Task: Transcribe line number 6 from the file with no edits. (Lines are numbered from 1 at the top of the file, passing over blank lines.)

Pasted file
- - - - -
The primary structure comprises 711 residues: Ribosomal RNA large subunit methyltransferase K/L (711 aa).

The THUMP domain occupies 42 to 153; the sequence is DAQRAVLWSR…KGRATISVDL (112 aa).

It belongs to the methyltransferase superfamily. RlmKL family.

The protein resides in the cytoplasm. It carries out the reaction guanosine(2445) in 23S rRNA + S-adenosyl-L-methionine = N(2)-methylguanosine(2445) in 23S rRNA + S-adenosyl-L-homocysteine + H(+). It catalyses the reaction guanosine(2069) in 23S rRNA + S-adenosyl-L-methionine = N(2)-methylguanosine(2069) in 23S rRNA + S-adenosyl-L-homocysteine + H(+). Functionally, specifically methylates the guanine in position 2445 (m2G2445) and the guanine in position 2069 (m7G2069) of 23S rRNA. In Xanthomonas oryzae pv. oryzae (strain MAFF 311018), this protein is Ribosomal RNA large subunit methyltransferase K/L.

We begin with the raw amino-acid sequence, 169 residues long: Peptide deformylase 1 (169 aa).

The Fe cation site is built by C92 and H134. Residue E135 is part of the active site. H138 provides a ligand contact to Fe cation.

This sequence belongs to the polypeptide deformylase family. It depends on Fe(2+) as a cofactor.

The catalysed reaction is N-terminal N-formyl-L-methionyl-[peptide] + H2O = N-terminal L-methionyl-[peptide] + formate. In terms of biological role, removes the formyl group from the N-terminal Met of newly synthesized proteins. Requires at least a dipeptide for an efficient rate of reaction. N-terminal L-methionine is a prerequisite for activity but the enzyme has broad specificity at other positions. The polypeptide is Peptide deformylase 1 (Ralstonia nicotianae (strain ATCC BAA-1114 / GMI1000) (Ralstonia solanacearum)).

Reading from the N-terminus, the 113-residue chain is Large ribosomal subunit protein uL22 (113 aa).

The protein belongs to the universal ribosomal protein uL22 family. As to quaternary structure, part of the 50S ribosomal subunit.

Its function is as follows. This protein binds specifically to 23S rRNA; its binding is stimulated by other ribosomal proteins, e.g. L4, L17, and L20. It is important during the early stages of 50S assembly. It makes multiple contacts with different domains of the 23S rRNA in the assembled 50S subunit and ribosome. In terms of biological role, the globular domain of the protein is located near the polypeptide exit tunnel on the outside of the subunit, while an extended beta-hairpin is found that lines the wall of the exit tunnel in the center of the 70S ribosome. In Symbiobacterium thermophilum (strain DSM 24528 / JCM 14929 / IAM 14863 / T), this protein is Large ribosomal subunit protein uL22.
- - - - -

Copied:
The Fe cation site is built by C92 and H134. Residue E135 is part of the active site. H138 provides a ligand contact to Fe cation.